Countries in which English is the first or the dominant language: Australia, Britain, Canada, Ireland, New Zealand, and the United States. According to linguist David Crystal, the total number of English speakers in the Inner Circle is between 320 and 380 million (English as a Global Language, 2003).
The Inner Circle is one of the three concentric circles of World English described by linguist Braj Kachru in "Standards, Codification and Sociolinguistic Realism: The English Language in the Outer Circle" (1985). The labels Inner, Outer, and Expanding Circles represent the type of spread, the patterns of acquisition, and the functional allocation of English in diverse cultural contexts.
- Australian English, Canadian English, Irish English, New Zealand English, Standard American English, Standard British English
- English as a Native Language (ENL)
- Expanding Circle
- Global English
- Mother Tongue
- Outer Circle
- Standard English
Examples and Observations:
- "In the so-called 'inner circle' English is multifunctional, transmitted through the family and maintained by governmental or quasi-governmental agencies (e.g. media, school, etc.), and is the language of the dominant culture. The 'outer' circle contains countries (usually multilingual) colonized by English-speaking powers. English is typically not the language of the home, but transmitted through the school, and has become part of the country's chief institutions. Norms come officially from the inner circle, but local norms also play a powerful role in dictating everyday usage."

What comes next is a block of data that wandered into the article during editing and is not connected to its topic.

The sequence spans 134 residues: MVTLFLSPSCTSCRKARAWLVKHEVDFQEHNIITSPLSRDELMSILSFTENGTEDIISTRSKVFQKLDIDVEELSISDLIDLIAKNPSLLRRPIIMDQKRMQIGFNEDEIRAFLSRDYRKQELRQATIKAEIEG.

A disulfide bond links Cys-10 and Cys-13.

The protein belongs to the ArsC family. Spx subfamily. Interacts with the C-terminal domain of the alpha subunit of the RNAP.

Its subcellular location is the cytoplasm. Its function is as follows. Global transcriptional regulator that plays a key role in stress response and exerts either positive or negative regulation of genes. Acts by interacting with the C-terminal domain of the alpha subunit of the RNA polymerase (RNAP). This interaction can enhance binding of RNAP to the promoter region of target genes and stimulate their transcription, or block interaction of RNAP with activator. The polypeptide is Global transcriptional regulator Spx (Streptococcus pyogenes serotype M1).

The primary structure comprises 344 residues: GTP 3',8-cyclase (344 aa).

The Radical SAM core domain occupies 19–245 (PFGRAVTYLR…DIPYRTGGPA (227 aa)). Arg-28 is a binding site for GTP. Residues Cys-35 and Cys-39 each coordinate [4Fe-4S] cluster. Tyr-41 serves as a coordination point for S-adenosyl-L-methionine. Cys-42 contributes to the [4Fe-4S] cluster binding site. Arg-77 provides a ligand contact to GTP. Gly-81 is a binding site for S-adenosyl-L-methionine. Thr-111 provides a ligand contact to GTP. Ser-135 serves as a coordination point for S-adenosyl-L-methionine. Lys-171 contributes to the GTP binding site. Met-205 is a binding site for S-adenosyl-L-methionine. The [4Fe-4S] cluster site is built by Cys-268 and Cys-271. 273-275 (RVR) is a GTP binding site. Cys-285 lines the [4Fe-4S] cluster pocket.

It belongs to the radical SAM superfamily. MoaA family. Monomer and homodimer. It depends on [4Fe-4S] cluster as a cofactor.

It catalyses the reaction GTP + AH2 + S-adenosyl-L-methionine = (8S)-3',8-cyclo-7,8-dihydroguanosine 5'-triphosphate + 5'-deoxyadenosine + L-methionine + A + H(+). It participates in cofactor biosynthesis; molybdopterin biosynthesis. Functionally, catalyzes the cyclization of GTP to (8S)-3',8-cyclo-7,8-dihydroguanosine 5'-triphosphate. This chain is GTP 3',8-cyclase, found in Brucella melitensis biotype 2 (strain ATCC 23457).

(Suzanne Romaine, "Global English: From Island Tongue to World Language." The Handbook of the History of English, ed. by Ans van Kemenade and Bettelou Los. Blackwell, 2006)
- "[W]hat is often lamented today in the context of teaching English as a second or foreign language [is] the insistence on the use of 'authentic,' naturally occurring language for instructional purposes, and the preferential treatment in terms of employment opportunities of native speaker teachers with an Inner Circle standard accent."
(Stephanie Hackert, "A Discourse-Historical Approach to the English Native Speaker." World Englishes--Problems, Properties and Prospects, ed. by Thomas Hoffmann and Lucia Siebers. John Benjamins, 2009)
- "[W]hile inner circle nations are now well in the minority among users of English, they still exert strong proprietary rights over the language in terms of norms. This applies far more to discourse patterns than to grammatical rules or pronunciation norms (the latter varying considerably between the inner circle countries in any case). By discourse patterns, I mean the way spoken and written discourse is organised. In many fields of scholarship, the major international journals are now published entirely in English. . . .
"At present, English speakers from inner circle countries still hold a great deal of control in terms of assessing contributions and reviewing books in English."
(Hugh Stretton, Australia Fair. UNSW Press, 2005)